Sports WOMEN’S BASKETBALL

MEN’S BASKETBALL

Her sights are clearly set on that elusive title

Expectations will be higher for Stanford Cardinal has been forced to grow up quickly and now appears ready for yet another new challenge this season

by Rick Eymer

by Rick Eymer

Water polo

(continued from page 35)

has been a player to build around. She does so many things at an elite level and, she says, she likes to win. She plays the game hard, and plays the right way and, as the clichÈ goes, makes everyone around her better.” Anderson, who will play for Santa Clara next season, scored 16 goals in the two playoff victories now has 131 goals this season. She helped the Titans outscore the Eagles, 11-4, in the second half. Sophomore Elizabeth Anderson added five goals for Gunn, which topped Los Altos twice after losing the teams’ first meeting in overtime. The tournament triumph immediately thrust the Titans into the CCS title picture, with only No. 2 Leland (21-5) and No. 1 St. Francis (19-6) seeded ahead of them. “After what we did this past weekend, I wouldn’t put anything past us,” Hernandez said. “Los Altos is an elite team, the second seed in Division II, and we simply overwhelmed them. We played aggres-

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John Todd/stanfordphoto.com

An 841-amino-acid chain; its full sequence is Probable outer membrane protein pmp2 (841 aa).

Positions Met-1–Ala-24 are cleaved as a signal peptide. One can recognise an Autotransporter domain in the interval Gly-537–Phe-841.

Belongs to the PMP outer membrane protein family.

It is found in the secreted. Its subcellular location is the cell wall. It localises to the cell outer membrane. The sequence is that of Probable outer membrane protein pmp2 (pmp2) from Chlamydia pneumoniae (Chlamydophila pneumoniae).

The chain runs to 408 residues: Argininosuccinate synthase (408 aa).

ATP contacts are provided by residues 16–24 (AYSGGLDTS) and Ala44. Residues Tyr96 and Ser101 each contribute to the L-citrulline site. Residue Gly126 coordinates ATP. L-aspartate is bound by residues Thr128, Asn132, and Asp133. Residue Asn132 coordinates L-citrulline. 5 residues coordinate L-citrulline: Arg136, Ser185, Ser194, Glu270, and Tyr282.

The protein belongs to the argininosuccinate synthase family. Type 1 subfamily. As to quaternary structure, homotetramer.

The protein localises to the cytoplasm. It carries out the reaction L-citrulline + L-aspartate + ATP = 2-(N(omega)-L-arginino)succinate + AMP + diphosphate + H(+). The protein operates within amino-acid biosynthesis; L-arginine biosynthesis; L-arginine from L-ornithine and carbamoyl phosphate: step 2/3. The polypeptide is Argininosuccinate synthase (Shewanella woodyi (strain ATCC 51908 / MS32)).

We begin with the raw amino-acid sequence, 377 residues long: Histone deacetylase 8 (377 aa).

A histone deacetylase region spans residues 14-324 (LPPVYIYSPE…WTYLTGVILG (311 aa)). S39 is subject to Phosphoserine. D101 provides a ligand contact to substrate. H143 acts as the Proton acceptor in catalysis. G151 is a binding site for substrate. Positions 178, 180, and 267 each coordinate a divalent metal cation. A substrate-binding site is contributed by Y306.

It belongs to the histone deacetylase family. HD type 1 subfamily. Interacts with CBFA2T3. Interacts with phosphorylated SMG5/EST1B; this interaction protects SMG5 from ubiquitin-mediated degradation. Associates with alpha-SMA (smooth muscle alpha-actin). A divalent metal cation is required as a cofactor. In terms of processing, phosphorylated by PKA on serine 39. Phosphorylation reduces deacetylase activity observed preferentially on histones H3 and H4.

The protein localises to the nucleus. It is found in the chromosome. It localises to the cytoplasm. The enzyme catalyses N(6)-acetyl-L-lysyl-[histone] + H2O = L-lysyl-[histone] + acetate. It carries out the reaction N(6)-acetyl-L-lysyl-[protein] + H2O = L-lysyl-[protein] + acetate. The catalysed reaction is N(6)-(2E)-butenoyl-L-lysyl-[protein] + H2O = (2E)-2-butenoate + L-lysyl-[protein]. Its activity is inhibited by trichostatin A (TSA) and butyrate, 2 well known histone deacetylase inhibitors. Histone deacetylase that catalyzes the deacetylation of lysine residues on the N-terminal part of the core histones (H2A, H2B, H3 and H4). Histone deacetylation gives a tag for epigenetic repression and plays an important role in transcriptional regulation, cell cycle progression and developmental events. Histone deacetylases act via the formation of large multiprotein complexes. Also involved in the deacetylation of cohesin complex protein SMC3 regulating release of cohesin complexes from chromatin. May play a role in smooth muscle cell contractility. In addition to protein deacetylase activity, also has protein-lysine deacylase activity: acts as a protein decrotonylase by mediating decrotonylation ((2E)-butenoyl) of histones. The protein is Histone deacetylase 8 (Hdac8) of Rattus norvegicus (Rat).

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his is Nnemkadi Ogwumike’s year and the senior preseason All-American has the Final Four clearly in her sights. You won’t catch her looking ahead though. She knows the path to the top will be grueling and there are still 141 shopping days left until the Stanford women’s basketball team can think about Denver in April. But just to make it even more demanding, Cardinal coach Tara VanDerveer has put together another impossibly tough nonconference schedule, highlighted by visits to Connecticut and Xavier and visits from Gonzaga and Tennessee. The fifth-ranked Cardinal opens the season Friday in Texas, where the 24th-ranked Longhorns are waiting to tip off at 5 p.m. Stanford’s home opener is Sunday at 2 p.m. against Gonzaga. The first 10 teams on the slate appeared in the postseason last year, including eight in the NCAA tournament, one in the WNIT and one in the WBI. Last year’s combined record of their first 10 opponents? 252-72. Wow. And the Pac-12 season opens with a road trip to USC and UCLA, both currently ranked in the top 25. Texas won 19 games last year and the other nine teams won at least 20, with three of those reaching 31. VanDerveer wants to make sure there’s no time to relax for the veterans while providing the newcomers with a steep learning curve. Ogwumike (17.5 points, 7.6 rebounds last year) and fellow seniors Grace Mashore and Lindy LaRocque have been through the grindstone before and will be counted upon to lead the others safely through the maze of the season. Juniors Sarah Boothe, Joslyn Tinkle, Mikaela Ruef and sophomores Chiney Ogwumike (11.7, 8.0), Toni Kokenis and Sara James also know what its like to reach the Final Four. With six freshmen, many of whom are expected to contribute right away, there will be a lot of cramming done until Christmas. “The freshmen don’t slow things down,” VanDerveer said. “They go all out. Nneka has already told this team that we have to outwork people.”